Sonography-Guided Thoracentesis

Cynthia R. Burdge, MD
Arch Intern Med. 1991;151(12):2485-2489. doi:10.1001/archinte.1991.00400120113032.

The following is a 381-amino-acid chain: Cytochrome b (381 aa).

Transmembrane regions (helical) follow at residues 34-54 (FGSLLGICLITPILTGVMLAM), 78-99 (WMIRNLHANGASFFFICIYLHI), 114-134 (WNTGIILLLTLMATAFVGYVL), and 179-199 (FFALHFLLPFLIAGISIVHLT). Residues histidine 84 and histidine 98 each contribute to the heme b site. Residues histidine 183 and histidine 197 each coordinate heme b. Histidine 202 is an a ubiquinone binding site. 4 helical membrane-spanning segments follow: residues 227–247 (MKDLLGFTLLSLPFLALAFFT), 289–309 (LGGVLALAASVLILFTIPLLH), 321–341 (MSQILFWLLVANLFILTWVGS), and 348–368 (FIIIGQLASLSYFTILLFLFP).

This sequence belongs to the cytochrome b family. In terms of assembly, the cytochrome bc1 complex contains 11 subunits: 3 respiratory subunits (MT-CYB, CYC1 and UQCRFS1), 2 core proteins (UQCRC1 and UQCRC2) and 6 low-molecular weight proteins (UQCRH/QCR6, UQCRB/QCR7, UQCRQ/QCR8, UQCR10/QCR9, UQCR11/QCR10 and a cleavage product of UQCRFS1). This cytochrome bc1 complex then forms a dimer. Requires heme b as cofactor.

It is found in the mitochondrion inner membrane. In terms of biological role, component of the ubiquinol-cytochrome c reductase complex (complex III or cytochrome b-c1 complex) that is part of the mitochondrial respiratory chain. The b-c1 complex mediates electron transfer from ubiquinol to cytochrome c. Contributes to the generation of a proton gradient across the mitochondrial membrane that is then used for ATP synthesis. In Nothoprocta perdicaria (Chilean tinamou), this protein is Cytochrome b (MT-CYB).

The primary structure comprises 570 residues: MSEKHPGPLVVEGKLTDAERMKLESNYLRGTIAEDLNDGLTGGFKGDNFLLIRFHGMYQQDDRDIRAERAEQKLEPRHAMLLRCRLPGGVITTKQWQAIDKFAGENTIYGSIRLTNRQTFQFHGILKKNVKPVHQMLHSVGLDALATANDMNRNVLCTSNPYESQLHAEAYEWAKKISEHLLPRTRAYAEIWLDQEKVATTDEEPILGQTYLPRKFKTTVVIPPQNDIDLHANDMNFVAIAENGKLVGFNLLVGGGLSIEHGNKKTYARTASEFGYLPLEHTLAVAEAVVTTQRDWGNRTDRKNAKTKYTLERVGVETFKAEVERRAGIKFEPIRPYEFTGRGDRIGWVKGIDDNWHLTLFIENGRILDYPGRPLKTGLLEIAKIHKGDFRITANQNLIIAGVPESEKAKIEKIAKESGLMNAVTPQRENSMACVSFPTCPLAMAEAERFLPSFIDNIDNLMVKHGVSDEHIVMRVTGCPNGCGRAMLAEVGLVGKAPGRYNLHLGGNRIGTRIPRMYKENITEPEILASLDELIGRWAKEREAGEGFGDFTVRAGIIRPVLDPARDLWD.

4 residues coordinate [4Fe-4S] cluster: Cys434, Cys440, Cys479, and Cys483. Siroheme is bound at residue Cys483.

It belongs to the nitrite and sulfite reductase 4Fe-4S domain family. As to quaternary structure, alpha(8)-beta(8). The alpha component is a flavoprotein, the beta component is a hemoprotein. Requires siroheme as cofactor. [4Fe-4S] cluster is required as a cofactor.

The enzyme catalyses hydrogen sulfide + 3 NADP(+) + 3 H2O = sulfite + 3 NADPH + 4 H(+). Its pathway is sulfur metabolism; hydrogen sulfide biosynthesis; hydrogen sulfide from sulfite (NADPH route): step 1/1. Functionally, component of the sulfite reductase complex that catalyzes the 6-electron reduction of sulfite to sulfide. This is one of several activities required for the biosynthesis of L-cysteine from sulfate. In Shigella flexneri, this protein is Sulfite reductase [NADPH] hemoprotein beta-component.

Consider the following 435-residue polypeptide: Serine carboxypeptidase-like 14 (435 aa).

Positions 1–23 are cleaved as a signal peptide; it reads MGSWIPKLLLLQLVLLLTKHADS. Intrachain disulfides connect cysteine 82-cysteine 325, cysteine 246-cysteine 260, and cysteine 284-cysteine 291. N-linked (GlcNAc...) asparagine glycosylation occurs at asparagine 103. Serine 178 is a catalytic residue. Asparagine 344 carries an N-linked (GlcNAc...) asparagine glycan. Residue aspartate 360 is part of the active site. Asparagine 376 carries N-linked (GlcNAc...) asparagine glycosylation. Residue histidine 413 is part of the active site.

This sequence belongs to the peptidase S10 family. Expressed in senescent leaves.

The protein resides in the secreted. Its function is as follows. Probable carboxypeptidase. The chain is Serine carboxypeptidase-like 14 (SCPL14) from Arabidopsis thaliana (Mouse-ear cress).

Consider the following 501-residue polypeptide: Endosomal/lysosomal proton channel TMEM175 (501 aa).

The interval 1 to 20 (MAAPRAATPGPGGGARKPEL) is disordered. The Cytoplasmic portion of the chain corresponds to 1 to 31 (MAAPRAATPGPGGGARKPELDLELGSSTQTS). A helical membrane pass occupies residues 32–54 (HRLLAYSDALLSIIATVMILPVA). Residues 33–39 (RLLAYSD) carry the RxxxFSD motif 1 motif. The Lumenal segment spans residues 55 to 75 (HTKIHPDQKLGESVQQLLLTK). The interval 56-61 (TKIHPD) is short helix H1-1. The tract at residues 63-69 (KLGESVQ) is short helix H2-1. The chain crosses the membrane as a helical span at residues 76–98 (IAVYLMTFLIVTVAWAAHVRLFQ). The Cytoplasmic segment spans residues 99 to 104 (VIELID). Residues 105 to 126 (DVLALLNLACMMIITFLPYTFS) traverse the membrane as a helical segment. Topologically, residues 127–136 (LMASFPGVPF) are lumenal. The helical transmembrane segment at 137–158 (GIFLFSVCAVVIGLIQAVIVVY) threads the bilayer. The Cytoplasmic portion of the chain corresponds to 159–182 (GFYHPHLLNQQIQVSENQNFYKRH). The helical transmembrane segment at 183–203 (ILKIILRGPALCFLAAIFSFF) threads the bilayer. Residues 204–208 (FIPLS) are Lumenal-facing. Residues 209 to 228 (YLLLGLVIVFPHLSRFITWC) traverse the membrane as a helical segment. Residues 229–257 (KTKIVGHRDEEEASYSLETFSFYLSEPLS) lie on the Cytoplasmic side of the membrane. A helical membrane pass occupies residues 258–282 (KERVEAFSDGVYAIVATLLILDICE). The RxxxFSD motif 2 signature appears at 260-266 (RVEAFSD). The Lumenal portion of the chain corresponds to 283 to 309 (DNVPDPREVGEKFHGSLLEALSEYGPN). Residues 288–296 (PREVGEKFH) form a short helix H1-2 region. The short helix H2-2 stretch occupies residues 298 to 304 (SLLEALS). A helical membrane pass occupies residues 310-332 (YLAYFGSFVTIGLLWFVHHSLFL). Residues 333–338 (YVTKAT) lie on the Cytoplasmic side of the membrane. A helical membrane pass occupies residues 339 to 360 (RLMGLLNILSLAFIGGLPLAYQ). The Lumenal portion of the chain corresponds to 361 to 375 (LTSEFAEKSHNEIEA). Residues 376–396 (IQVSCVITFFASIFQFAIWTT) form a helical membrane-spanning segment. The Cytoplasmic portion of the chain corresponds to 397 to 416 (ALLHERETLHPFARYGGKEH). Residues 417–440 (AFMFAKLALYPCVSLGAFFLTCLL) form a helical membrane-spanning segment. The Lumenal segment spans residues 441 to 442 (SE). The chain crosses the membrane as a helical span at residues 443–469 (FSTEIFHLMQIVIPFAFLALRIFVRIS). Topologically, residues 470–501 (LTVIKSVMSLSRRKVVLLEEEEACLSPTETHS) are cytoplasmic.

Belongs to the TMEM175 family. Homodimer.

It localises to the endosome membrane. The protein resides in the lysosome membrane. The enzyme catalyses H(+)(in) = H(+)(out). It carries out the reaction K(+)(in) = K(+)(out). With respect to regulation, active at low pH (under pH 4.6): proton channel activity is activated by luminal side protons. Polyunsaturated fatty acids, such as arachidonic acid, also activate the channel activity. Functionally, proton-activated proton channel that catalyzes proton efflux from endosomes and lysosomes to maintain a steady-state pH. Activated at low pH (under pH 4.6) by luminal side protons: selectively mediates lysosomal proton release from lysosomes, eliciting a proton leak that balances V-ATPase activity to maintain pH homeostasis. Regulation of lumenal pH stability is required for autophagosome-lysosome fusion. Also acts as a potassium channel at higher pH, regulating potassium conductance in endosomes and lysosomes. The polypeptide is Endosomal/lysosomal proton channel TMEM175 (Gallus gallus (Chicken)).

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To the Editor.—  The recent article by Grogan et al1 concluded that sonography-guided thoracentesis is the method of choice because it has the least complications. However, I am concerned that the authors may have underestimated the impact of interperformer variability because they do not state how many different residents performed procedures in each group and what was their level of training or prior experience with thoracentesis. The radiology residents are likely to have had advantages other than the ability to visualize the effusion. First, it is likely that there are many more medical residents than radiology residents, allowing for more procedures per resident for radiology. Second, radiology residents have already gone through internship and presumably had some prior experience with thoracentesis. On the other hand, procedures are much more likely to be done by the most junior, and least experienced, member of the medical team—the intern. Because the study


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